Verse > Anthologies > Herbert J.C. Grierson, ed. > Metaphysical Lyrics & Poems of the 17th c.
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CONTENTS · BIBLIOGRAPHIC RECORD
Herbert J.C. Grierson, ed. (1886–1960). Metaphysical Lyrics & Poems of the 17th C.  1921.
 
Richard Crashaw
 
101. Hymn of the Nativity
Sung as by the Shepheards
 
Chorus. COME we shepheards whose blest Sight 
Hath mett love's Noon in Nature's night; 
  Come lift we up our loftyer Song 
And wake the SUN that lyes too long. 
  
  To all our world of well-stoln joy         5
He slept; and dream't of no such thing; 
  While we found out Heavn's fairer eye 
And Kis't the Cradle of our KING. 
  Tell him He rises now too late 
To show us ought worth looking at.  10
  
  Tell him we now can show Him more 
Then He e're show'd to mortall Sight; 
  Then he Himselfe e're saw before; 
Which to be seen needes not His light. 
  Tell him, Tityrus, where th' hast been,  15
Tell him, Thyrsis, what th' hast seen. 
  
  Tityrus. Gloomy night embrac't the Place 
Where The Noble Infant lay. 
  The BABE look't up & shew'd his Face; 
In spite of Darknes, it was DAY.  20
  It was THY day, SWEET! & did rise 
Not from the EAST, but from thine EYES. 
  
  Chorus. It was THY day, Sweet, &c. 
  
  Thyrs. WINTER chidde aloud; & sent 
The angry North to wage his warres.  25
  The North forgott his feirce Intent; 
And left perfumes in stead of scarres. 
  By those sweet eyes persuasive powrs 
Where he mean't frost, he scatter'd flowrs. 
  
  Chorus. By those sweet eyes, &c.  30
  
  Both. We saw thee in thy baulmy Nest, 
Young dawn of our æternall DAY! 
  We saw thine eyes break from their EASTE 
And chase the trembling shades away. 
  We saw thee; & we blest the sight,  35
We saw thee by thine own sweet light. 
  
  Tity. Poor WORLD (said I) what wilt thou doe 
To entertain this starry STRANGER? 
  Is this the best thou canst bestow? 
A cold, and not too cleanly, manger?  40
  Contend ye powres of heav'n & earth 
To fitt à bed for this huge birthe. 
  
  Cho. Contend ye powers, &c. 
  
  Thyr. Proud world, said I; cease your contest, 
And let the MIGHTY BABE alone.  45
  The Phænix builds the Phænix' nest. 
Lov's architecture is his own. 
  The BABE whose birth embraves this morn, 
Made his own bed e're he was born. 
  
  Cho. The BABE whose, &c.  50
  
  Tit. I saw the curl'd drops, soft & slow, 
Come hovering o're the place's head; 
  Offring their whitest sheets of snow 
To furnish the fair INFANT'S bed: 
  Forbear, said I; be not too bold.  55
Your fleece is white, But t'is too cold. 
  
  Cho. Forbear, sayd I, &c. 
  
  Thyr. I saw the obsequious SERAPHINS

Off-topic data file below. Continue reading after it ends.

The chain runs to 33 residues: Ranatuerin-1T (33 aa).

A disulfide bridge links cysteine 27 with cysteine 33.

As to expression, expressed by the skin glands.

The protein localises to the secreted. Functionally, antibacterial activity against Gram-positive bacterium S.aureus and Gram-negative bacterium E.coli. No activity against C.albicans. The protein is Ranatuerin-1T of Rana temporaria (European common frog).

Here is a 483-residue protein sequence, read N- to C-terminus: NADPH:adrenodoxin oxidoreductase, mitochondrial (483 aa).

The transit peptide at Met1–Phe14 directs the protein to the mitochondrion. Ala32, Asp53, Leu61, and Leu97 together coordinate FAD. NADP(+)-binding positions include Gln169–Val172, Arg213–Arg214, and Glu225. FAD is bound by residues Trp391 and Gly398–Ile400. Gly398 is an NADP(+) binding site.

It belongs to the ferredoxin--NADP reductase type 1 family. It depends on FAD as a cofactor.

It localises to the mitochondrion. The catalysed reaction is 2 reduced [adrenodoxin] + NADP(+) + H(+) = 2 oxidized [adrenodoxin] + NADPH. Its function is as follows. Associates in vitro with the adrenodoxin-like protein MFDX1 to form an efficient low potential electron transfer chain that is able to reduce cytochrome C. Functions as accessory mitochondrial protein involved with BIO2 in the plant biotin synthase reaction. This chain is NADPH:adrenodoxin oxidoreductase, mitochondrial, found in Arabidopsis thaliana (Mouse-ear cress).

Their rosy fleece of fire bestow, 
  For well they now can spare their wings,  60
Since HEAVN it self lyes here below. 
  Well done, said I: but are you sure 
Your down so warm, will passe for pure? 
  
  Cho. Well done sayd I, &c. 
  
  Tit. No no, your KING'S not yet to seeke  65
Where to repose his Royall HEAD, 
  See see, how soon his new-bloom'd CHEEK 
Twixt's mother's brests is gone to bed. 
  Sweet choise, said we! no way but so 
Not to ly cold, yet sleep in snow.  70
  
  Cho. Sweet choise, said we, &c. 
  
  Both. We saw thee in thy baulmy nest, 
Bright dawn of our æternall Day! 
  We saw thine eyes break from thir EAST 
And chase the trembling shades away.  75
  We saw thee: & we blest the sight. 
We saw thee, by thine own sweet light. 
  
  Cho. We saw thee, &c. 
  
Full Chorus.   Wellcome, all WONDERS in one sight! 
Æternity shutt in a span.  80
  Sommer in Winter. Day in Night. 
Heaven in earth, & GOD in MAN. 
  Great little one! whose all-embracing birth 
Lifts earth to heaven, stoopes heav'n to earth. 
  
  WELLCOME. Though nor to gold nor silk.  85
To more then Cæsar's birth right is; 
  Two sister-seas of Virgin-Milk, 
With many a rarely-temper'd kisse 
  That breathes at once both MAID & MOTHER, 
Warmes in the one, cooles in the other.  90
  
  WELLCOME, though not to those gay flyes 
Guilded ith' Beames of earthly kings; 
  Slippery soules in smiling eyes; 
But to poor Shepherds, home-spun things: 
  Whose Wealth 's their flock; whose witt, to be  95
Well read in their simplicity. 
  
  Yet when young April's husband showrs 
Shall blesse the fruitfull Maia's bed, 
  We'l bring the First-born of her flowrs 
To kisse thy FEET & crown thy HEAD. 100
  To thee, dread Lamb! whose love must keep 
The shepheards, more then they the sheep. 
  
  To THEE meek Majesty! soft KING 
Of simple GRACES & sweet LOVES. 
  Each of us his lamb will bring 105
Each his pair of sylver Doves; 
  Till burnt at last in fire of Thy fair eyes, 
Our selves become our own best SACRIFICE. 
 
 
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